In various embodiments of the invention, the channel regions have different crystal grains for the sub-pixels of different colors.

In various embodiments of the invention, the difference in the crystal grains between the channel regions is determined by a value of current flowing in each of the sub-pixels of different colors.

In various embodiments of the invention, the difference in the crystal grains between the channel regions is determined by a current mobility value of each of the channel regions.

In various embodiments of the invention, the difference in the crystal grains between the channel regions is determined by the size of the crystal grains of each of the channel region.

In various embodiments of the invention, the size of each of the crystal grains of each of the channel regions is proportional to a value of current flowing in each of the sub-pixels of different colors when a substantially identical driving voltage is applied to the sub-pixels of different colors.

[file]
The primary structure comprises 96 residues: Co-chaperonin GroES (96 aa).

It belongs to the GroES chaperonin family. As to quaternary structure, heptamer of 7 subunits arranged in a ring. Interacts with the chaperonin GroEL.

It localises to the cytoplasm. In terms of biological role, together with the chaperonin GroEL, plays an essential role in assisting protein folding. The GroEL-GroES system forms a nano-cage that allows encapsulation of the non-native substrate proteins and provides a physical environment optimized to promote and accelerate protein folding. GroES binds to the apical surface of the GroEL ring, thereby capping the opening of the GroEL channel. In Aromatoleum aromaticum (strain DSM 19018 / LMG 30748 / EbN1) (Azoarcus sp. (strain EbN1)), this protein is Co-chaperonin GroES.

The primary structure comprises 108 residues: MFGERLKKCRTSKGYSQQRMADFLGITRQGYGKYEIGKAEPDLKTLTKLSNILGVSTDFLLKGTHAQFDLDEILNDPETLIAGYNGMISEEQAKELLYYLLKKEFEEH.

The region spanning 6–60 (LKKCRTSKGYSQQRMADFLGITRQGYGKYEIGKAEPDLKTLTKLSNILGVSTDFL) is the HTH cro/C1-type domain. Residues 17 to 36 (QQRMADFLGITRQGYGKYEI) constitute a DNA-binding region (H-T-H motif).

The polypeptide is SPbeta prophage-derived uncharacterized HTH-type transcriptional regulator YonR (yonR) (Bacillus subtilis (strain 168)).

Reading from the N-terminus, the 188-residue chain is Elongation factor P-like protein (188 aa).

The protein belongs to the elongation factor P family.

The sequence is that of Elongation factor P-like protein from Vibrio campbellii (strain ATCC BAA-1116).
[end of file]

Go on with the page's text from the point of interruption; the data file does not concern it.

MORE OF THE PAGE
In various embodiments of the invention, the size of each of the crystal grains of each of the channel regions is proportional to a current mobility value of each of the channel regions.

In various embodiments of the invention, the difference in the crystal grains between the channel regions is determined by the shape of the crystal grains of each of the channel regions.

In various embodiments of the invention, the shape of each of the crystal grains of each of the channel regions is determined so that at least the channel regions of sub-pixels in which the lowest current flow at an identical driving voltage have shapeless grain boundaries.